Intelligence and Human Progress
The Story of What was Hidden in our Genes
- James Flynn, University of Otago,Dunedin, New Zealand
This book presents a new method for weighing family influences versus genes in the cognitive abilities of individuals, and counters the arguments of those who dismiss gains in IQ as true cognitive gains. It ranges over topics including: how family can handicap those taking the SAT; new IQ thresholds for occupations that show elite occupations are within reach of the average American; what Pol Pot did to the genetic potential of Cambodia; why dysgenics (the deterioration of human genes over the generations) is important, but no menace for the foreseeable future; and what might derail human intellectual progress.
Researchers in developmental and cognitive psychology, educators, and professionals involved in intelligence testing or psychometrics will benefit from the perspectives offered here. But beyond that, anyone interested in the potential of the human mind will be engaged and challenged by one of the most important contemporary thinkers on the subject.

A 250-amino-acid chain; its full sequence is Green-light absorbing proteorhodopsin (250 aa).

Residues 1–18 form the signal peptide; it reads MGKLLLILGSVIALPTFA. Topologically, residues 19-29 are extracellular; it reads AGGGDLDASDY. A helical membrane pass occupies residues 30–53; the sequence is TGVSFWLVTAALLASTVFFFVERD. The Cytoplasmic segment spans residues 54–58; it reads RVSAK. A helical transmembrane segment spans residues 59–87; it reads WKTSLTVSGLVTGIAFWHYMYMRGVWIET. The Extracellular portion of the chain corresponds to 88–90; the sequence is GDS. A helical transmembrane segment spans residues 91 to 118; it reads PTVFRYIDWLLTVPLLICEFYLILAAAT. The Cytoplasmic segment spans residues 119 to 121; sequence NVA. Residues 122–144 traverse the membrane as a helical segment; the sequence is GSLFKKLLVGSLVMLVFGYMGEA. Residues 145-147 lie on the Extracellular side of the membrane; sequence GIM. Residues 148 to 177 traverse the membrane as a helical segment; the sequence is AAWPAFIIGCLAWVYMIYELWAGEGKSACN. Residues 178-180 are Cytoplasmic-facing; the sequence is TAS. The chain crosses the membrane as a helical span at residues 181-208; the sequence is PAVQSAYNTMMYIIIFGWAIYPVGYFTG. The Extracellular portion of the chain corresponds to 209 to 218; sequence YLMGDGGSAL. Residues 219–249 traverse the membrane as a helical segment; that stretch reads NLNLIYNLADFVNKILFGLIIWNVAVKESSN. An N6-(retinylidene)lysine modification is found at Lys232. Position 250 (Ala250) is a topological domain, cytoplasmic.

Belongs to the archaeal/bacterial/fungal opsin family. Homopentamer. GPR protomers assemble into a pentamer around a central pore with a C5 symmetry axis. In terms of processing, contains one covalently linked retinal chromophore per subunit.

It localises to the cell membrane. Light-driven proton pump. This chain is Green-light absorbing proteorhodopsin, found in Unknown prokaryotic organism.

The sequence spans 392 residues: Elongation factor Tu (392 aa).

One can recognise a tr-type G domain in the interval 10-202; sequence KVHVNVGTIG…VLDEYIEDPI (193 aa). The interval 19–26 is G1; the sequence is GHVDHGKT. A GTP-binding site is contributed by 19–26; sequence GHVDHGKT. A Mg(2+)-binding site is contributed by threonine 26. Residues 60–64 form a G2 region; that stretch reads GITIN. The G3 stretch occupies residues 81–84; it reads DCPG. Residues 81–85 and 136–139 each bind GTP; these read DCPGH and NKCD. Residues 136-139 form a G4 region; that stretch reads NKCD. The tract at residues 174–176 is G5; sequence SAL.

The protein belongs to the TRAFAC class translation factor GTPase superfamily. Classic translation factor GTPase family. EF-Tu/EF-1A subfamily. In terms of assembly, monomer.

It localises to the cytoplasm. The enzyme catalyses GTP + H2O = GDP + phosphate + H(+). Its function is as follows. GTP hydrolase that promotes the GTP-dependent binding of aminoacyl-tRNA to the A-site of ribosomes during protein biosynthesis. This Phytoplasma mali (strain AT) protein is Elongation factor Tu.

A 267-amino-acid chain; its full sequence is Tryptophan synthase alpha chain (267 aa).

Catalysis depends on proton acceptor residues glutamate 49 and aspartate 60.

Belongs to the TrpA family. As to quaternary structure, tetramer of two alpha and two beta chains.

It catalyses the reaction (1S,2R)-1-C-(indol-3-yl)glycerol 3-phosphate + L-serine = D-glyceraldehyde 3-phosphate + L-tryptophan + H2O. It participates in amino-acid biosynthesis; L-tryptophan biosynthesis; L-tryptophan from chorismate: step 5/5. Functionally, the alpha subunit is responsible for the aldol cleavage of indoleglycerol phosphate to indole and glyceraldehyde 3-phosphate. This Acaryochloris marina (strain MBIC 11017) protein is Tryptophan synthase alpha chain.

Researchers in developmental and cognitive psychology, educators, and professionals involved in intelligence testing or psychometrics as well as the educated layperson.
- Published: June 2013
- Imprint: ACADEMIC PRESS
- ISBN: 978-0-12-417014-8
Table of Contents
Chapter 1 Our Genes and Ourselves
Chapter 2 Genes and Cognitive Progress
Chapter 3 Dysgenics and Eugenics
Chapter 4 Genes and Moral Progress
Chapter 5 Genes and Individual Differences
Chapter 6 Frozen Minds